Thursday, January 5, 2012

More Evidence Text Message Market is Changing

There is growing evidence, largely from European markets, that people are starting to use messaging formats other than text messaging, with obvious implications for the perceived value and pricing for carrier-provided text messaging services.

Finland's largest carrier, Sonera, for example, recorded a 22 percent decline in texting on Christmas Eve in 2011, versus the same night in 2010.

It isn't that people are communicating less. They are just using different methods of communicating. Text Messaging Declines

Hong Kong also apparently saw a similar decrease on Christmas, dropping 14% from the same day in 2010. Netherlands service provider KPN provided an early warning when it announced significant declines in messaging volume earlier in 2010. KPN text message declines

Dutch telecoms regulator, OPTA, which shows a significant decline in the number of SMS sent in the Netherlands in first half of  2011 compared to the previous six-month period.

The country's largest operator, KPN, has also reported declining year-on-year messaging volumes over the last few quarters due to what it calls "changing customer behavior."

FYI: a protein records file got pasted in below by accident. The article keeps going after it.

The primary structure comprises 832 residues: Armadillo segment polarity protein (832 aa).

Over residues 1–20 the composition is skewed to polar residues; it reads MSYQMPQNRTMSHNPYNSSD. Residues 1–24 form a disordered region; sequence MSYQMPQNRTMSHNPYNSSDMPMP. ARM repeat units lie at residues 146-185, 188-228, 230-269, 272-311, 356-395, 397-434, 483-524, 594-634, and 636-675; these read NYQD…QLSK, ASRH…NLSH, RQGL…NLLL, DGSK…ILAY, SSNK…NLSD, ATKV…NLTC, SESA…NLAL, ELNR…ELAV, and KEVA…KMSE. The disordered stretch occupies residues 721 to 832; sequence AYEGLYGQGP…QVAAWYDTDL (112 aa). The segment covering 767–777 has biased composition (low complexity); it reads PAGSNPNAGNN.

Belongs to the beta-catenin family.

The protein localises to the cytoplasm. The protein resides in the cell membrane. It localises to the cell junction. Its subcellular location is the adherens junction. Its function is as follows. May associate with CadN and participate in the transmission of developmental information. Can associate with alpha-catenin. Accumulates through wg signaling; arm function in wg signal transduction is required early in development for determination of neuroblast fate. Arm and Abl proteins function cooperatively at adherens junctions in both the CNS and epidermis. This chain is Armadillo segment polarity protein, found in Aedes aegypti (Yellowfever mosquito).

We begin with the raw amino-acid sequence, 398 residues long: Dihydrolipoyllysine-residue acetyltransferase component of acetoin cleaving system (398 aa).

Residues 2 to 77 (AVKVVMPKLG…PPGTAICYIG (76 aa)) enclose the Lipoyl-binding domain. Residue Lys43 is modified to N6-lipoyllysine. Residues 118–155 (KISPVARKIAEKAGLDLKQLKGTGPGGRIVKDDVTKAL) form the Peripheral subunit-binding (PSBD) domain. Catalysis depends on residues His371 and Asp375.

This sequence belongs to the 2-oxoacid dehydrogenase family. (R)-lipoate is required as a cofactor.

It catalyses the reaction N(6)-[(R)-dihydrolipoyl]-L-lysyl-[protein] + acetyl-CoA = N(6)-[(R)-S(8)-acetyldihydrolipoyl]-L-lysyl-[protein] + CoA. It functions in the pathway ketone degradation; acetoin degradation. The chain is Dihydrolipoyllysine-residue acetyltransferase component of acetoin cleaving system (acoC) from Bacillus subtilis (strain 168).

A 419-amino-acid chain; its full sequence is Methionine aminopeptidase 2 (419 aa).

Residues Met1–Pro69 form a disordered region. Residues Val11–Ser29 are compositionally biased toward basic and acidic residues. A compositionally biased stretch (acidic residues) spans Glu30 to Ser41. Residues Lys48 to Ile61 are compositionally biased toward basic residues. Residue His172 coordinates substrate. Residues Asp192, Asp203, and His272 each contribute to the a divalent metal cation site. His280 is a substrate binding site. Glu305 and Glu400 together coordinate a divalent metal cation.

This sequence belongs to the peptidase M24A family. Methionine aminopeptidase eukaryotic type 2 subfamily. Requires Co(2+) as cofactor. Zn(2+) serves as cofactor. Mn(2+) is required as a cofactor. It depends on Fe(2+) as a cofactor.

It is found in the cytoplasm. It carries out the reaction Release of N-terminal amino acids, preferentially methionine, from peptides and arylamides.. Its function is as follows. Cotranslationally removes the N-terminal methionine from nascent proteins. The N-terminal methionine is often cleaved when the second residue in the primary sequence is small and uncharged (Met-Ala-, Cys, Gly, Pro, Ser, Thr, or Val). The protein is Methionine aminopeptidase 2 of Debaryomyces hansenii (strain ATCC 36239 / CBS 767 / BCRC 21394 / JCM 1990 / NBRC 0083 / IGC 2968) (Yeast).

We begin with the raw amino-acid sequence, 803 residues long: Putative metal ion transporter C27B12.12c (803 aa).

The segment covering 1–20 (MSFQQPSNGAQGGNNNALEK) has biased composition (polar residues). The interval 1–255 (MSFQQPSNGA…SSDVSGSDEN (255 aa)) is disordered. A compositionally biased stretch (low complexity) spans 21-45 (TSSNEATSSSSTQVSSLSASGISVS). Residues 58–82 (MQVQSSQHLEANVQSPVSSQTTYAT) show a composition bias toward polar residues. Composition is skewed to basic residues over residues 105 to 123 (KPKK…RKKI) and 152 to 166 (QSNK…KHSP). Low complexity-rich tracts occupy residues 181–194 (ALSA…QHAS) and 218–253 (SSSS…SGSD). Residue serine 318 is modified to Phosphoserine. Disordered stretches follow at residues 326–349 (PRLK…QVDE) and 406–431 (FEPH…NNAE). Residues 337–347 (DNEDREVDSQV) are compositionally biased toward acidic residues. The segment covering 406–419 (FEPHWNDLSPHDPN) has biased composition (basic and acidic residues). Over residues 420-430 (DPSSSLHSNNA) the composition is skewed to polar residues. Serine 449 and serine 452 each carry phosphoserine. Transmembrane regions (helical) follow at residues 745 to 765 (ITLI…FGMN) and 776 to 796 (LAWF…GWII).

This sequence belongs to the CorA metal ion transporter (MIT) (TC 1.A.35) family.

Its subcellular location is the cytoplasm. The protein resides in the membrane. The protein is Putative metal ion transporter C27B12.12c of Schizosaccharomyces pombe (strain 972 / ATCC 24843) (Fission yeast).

Wireless Intelligence says text messaging volumes are falling in France, Ireland, Spain and Portugal as well.

According to OPTA, the total number of SMS sent in the Netherlands stood at 5.7 billion for the first six months of the year, down 2.5 percent from 5.9 billion in the second half of  2010, even though total text messaging revenue rose slightly (0.6 percent) to EUR378 million during the period.

That should not come as a surprise. The number of over the top messaging alternatives has been growing for years. But there is a "network effect" for messaging, as there is for any other communications tool. Until a user is fairly sure that nearly everybody he or she wants to communicate with can be reached by a particular tool, adoption is slower.

But there always is a tipping point, where the expectation changes from "I doubt this person uses this tool" to "there is a good chance they use this tool." Finally, there is the point of ubiquity, when the assumption simply is that "everybody" uses the tool.

Also, the history of text messaging and email are instructive. Though most cannot remember a time when it was so, email and messaging services once upon a time ere not federated. In other words, you could not send messages across domains.

History also tells us what happens after federation: usage explodes. With alternative messaging platforms, we still are not in a "full federation" mode, where anybody can send messages to any other user, irrespective of what device, operating system, service provider or application they prefer to use. That day will come, though.

When it does, usage of text messaging is going to fall sharply, unless it is a feature people can use for no incremental charge.

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